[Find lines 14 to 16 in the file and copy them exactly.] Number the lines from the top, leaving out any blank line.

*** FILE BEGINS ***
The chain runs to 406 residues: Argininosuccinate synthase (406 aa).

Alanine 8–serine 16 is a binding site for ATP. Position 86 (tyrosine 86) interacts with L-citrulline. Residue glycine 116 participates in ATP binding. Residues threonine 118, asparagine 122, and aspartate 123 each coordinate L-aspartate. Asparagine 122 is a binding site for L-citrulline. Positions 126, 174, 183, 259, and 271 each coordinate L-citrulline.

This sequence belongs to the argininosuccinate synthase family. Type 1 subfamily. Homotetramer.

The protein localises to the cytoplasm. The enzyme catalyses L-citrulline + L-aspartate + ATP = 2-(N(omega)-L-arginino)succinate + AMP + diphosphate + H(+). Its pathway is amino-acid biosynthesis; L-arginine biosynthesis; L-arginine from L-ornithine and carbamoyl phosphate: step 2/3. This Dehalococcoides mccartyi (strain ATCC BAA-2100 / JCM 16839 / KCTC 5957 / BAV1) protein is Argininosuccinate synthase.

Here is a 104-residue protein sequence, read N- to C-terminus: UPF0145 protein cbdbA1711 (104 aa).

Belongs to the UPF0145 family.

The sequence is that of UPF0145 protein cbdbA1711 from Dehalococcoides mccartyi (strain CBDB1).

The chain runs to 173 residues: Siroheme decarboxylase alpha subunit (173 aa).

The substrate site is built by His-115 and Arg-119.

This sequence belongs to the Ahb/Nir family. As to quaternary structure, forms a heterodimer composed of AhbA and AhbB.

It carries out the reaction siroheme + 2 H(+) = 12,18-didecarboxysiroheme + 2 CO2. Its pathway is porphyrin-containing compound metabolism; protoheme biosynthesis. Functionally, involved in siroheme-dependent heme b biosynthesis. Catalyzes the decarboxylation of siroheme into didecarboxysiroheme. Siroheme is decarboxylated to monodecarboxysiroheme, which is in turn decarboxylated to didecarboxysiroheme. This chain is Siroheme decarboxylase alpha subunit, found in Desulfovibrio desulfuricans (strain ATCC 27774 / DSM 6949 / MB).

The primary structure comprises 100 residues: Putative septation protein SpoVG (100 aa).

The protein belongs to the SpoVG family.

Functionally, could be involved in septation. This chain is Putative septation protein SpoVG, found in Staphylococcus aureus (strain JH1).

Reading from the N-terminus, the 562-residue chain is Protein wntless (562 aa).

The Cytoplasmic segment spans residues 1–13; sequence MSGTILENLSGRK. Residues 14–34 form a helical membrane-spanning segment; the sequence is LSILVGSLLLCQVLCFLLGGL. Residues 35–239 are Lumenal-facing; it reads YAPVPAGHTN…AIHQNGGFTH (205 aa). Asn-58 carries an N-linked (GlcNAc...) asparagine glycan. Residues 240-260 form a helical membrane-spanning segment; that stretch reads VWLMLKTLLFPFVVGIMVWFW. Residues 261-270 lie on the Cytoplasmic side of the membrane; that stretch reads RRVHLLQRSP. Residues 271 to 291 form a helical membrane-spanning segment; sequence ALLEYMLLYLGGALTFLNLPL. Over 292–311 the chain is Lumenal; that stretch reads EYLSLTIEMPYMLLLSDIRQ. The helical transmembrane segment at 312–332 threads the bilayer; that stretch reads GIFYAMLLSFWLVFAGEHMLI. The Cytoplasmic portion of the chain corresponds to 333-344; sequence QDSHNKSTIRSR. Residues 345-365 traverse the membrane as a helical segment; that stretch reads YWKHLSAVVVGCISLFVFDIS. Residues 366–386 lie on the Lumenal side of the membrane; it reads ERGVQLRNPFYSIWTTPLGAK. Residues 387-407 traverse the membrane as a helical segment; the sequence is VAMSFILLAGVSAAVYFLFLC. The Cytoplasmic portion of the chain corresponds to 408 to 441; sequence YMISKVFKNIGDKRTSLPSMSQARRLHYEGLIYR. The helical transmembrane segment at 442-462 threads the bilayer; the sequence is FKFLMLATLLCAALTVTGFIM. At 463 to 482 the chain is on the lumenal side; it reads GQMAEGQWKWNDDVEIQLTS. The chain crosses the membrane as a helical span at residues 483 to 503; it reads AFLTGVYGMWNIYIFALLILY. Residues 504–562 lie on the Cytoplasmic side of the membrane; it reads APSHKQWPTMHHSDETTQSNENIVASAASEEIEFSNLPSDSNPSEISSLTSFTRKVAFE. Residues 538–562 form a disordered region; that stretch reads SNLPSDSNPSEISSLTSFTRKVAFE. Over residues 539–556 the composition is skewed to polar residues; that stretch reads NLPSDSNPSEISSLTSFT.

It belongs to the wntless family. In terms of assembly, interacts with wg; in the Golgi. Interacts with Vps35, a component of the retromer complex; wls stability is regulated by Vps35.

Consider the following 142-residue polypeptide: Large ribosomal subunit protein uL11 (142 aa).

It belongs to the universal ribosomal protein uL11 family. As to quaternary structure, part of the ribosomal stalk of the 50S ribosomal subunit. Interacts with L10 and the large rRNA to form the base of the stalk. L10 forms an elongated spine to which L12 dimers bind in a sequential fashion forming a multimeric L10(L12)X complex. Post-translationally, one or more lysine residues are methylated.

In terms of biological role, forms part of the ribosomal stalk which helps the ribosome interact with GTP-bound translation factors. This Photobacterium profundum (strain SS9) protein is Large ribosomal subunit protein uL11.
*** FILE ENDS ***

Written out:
Functionally, could be involved in septation. This chain is Putative septation protein SpoVG, found in Staphylococcus aureus (strain JH1).

Reading from the N-terminus, the 562-residue chain is Protein wntless (562 aa).

The Cytoplasmic segment spans residues 1–13; sequence MSGTILENLSGRK. Residues 14–34 form a helical membrane-spanning segment; the sequence is LSILVGSLLLCQVLCFLLGGL. Residues 35–239 are Lumenal-facing; it reads YAPVPAGHTN…AIHQNGGFTH (205 aa). Asn-58 carries an N-linked (GlcNAc...) asparagine glycan. Residues 240-260 form a helical membrane-spanning segment; that stretch reads VWLMLKTLLFPFVVGIMVWFW. Residues 261-270 lie on the Cytoplasmic side of the membrane; that stretch reads RRVHLLQRSP. Residues 271 to 291 form a helical membrane-spanning segment; sequence ALLEYMLLYLGGALTFLNLPL. Over 292–311 the chain is Lumenal; that stretch reads EYLSLTIEMPYMLLLSDIRQ. The helical transmembrane segment at 312–332 threads the bilayer; that stretch reads GIFYAMLLSFWLVFAGEHMLI. The Cytoplasmic portion of the chain corresponds to 333-344; sequence QDSHNKSTIRSR. Residues 345-365 traverse the membrane as a helical segment; that stretch reads YWKHLSAVVVGCISLFVFDIS. Residues 366–386 lie on the Lumenal side of the membrane; it reads ERGVQLRNPFYSIWTTPLGAK. Residues 387-407 traverse the membrane as a helical segment; the sequence is VAMSFILLAGVSAAVYFLFLC. The Cytoplasmic portion of the chain corresponds to 408 to 441; sequence YMISKVFKNIGDKRTSLPSMSQARRLHYEGLIYR. The helical transmembrane segment at 442-462 threads the bilayer; the sequence is FKFLMLATLLCAALTVTGFIM. At 463 to 482 the chain is on the lumenal side; it reads GQMAEGQWKWNDDVEIQLTS. The chain crosses the membrane as a helical span at residues 483 to 503; it reads AFLTGVYGMWNIYIFALLILY. Residues 504–562 lie on the Cytoplasmic side of the membrane; it reads APSHKQWPTMHHSDETTQSNENIVASAASEEIEFSNLPSDSNPSEISSLTSFTRKVAFE. Residues 538–562 form a disordered region; that stretch reads SNLPSDSNPSEISSLTSFTRKVAFE. Over residues 539–556 the composition is skewed to polar residues; that stretch reads NLPSDSNPSEISSLTSFT.